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Cat Teeth Grinding:

Teeth grinding in cats are a typical symptom of dehydration or acidity. Another possible cause of grinding and gritting the teeth is dental problems. In rare cases, a cat grinds teeth due to a condition known as rubber jaw. Rubber jaw is a symptom of chronic renal failure and can also be caused due to hyperthyroidism.

A cat that has chronic renal failure generally experiences excessive dehydration because of the frequent urination and loss of water. As the functioning of the kidneys fails, the concentration of urine dwindles and finally the cat begins to excrete all the water that it consumes. A lot of cats suffering from renal problems tend to drink more in order to maintain hydration levels in the body.However, in most cases, they find themselves unable to do so.

When a cat is dehydrated it loses both water and electrolytes. The body begins to lose sodium because of which many reactions in the body stop taking place. Unfortunately, chronic renal failure and dehydration are usually never diagnosed before reaching advanced stages. In most cats, the cat doesn’t show any symptoms of chronic renal failure until the kidneys have been damaged to about 75%. The symptoms of dehydration, like grinding of teeth, usually begin to appear by the time the cat has become about 5% dehydrated.

Some of the other signs of dehydration that you should be able to pick are sinking of the cat’s eyes, vomiting, and appearance of cracks in the paw pads. The cat may have a dry nose and may drink too much of water without being able to quench its thirst. The cat may be seen grinding its teeth a lot and licking its lips constantly.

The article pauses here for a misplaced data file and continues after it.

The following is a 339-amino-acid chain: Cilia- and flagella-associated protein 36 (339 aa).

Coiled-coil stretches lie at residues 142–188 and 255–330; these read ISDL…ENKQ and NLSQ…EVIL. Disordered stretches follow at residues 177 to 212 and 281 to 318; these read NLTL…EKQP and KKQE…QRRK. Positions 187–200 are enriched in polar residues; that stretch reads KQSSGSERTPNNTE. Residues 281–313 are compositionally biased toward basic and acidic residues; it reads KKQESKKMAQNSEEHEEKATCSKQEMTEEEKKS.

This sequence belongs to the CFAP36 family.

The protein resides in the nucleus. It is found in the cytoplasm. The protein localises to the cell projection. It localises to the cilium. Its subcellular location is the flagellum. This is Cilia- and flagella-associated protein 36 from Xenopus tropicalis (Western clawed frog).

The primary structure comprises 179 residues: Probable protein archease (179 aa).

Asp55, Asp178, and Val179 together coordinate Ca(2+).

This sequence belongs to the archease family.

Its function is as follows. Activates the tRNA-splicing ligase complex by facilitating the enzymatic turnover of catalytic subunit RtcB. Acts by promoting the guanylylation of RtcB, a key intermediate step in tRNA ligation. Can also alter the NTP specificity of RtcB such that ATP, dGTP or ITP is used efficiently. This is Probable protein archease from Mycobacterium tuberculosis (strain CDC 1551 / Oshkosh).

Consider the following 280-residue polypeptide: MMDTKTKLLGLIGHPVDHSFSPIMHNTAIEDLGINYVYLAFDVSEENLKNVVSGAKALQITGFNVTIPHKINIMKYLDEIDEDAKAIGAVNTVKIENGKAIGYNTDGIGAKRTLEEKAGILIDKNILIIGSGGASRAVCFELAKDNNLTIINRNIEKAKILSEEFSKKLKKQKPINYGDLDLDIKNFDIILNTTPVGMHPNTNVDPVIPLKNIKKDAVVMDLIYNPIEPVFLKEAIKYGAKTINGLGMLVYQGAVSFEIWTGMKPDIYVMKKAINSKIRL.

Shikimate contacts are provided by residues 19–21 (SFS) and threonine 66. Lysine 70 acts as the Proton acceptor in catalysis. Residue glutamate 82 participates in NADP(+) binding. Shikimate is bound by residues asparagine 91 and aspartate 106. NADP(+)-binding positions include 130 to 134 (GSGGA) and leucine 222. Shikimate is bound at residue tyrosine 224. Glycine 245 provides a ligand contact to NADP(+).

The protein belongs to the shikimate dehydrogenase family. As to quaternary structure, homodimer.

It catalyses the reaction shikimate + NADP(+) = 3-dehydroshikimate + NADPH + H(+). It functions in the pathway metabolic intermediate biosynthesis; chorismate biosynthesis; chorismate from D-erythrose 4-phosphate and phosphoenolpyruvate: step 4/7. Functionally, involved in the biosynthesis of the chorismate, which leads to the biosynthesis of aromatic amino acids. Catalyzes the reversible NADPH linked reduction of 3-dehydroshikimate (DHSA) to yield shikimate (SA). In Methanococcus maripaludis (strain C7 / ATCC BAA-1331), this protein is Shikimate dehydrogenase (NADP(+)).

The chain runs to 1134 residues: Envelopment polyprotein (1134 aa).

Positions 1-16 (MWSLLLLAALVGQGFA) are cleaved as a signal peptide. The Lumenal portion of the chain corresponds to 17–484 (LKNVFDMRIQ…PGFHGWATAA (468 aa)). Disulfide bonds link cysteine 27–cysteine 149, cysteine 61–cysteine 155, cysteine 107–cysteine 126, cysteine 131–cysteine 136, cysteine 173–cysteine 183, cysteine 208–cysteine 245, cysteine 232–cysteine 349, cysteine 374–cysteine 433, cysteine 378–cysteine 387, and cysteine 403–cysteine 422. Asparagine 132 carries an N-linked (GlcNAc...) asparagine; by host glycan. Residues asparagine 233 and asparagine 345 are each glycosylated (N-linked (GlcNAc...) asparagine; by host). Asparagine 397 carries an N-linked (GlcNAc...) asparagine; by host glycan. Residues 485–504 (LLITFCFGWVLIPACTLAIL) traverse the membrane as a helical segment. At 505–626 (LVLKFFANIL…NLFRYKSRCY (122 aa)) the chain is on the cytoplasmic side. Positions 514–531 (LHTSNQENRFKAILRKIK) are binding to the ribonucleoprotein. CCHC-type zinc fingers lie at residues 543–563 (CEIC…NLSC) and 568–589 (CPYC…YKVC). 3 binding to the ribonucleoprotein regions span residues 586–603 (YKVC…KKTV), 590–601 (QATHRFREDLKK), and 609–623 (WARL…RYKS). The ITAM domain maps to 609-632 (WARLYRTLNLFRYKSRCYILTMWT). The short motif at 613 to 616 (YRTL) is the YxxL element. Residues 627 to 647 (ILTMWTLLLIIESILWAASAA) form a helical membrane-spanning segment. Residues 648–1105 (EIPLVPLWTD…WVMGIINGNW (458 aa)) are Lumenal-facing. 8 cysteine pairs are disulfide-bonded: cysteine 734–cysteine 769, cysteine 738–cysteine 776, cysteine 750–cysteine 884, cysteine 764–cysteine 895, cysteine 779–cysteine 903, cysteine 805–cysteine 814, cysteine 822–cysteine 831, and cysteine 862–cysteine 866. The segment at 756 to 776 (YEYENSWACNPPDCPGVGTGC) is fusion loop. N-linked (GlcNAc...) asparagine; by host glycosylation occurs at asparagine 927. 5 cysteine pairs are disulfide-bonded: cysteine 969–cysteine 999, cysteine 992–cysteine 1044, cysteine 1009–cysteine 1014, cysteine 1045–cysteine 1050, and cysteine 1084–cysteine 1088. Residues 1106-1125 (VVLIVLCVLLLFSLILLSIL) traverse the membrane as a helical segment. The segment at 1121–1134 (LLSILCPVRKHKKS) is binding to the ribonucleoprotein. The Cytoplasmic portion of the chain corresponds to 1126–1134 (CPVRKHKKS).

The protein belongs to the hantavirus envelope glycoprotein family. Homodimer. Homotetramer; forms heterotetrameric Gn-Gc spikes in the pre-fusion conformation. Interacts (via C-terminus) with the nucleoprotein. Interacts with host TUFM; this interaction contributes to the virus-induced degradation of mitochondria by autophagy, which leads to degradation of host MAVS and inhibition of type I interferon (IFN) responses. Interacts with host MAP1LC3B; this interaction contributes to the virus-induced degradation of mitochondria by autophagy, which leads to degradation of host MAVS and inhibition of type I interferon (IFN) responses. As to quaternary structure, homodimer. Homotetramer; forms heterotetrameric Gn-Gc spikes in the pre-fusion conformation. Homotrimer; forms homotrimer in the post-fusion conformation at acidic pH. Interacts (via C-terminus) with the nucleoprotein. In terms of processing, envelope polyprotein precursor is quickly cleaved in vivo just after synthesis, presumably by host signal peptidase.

To check the hydration levels of the cat, you can pinch the skin anywhere on the body or scruff the neck of the cat. Normally, the skin should immediately fall back into its original place. However, if the cat is dehydrated, the skin will not come back to its place immediately.

If your cat allows it, try feeling its gums to check if they are slick. If the gums of the cat appear to be sticky instead of slick, there are good chances that your cat may be dehydrated. You can run your finger along the gums to find out the texture.
If you are in the habit of weighing your cat frequently, a sudden drop in its weight can also be an important indication of dehydration. 

 
  Submitted on December 15, 2009  
 
 
 
 
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